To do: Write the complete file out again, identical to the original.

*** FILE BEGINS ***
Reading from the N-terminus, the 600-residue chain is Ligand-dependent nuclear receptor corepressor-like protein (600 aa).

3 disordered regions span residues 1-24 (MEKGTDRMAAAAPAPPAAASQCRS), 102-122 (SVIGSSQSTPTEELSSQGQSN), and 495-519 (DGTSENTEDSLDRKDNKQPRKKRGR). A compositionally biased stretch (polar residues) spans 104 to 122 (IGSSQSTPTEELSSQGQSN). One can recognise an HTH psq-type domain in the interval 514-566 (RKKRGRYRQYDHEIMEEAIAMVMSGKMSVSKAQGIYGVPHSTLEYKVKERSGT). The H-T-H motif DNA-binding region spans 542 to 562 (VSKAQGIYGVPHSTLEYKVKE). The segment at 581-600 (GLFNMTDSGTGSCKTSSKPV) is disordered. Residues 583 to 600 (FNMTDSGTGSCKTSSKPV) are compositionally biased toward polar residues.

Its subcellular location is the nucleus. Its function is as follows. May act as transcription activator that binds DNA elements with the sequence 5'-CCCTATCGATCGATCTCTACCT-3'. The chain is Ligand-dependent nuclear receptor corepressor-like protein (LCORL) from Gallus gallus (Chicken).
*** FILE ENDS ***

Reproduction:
Reading from the N-terminus, the 600-residue chain is Ligand-dependent nuclear receptor corepressor-like protein (600 aa).

3 disordered regions span residues 1-24 (MEKGTDRMAAAAPAPPAAASQCRS), 102-122 (SVIGSSQSTPTEELSSQGQSN), and 495-519 (DGTSENTEDSLDRKDNKQPRKKRGR). A compositionally biased stretch (polar residues) spans 104 to 122 (IGSSQSTPTEELSSQGQSN). One can recognise an HTH psq-type domain in the interval 514-566 (RKKRGRYRQYDHEIMEEAIAMVMSGKMSVSKAQGIYGVPHSTLEYKVKERSGT). The H-T-H motif DNA-binding region spans 542 to 562 (VSKAQGIYGVPHSTLEYKVKE). The segment at 581-600 (GLFNMTDSGTGSCKTSSKPV) is disordered. Residues 583 to 600 (FNMTDSGTGSCKTSSKPV) are compositionally biased toward polar residues.

Its subcellular location is the nucleus. Its function is as follows. May act as transcription activator that binds DNA elements with the sequence 5'-CCCTATCGATCGATCTCTACCT-3'. The chain is Ligand-dependent nuclear receptor corepressor-like protein (LCORL) from Gallus gallus (Chicken).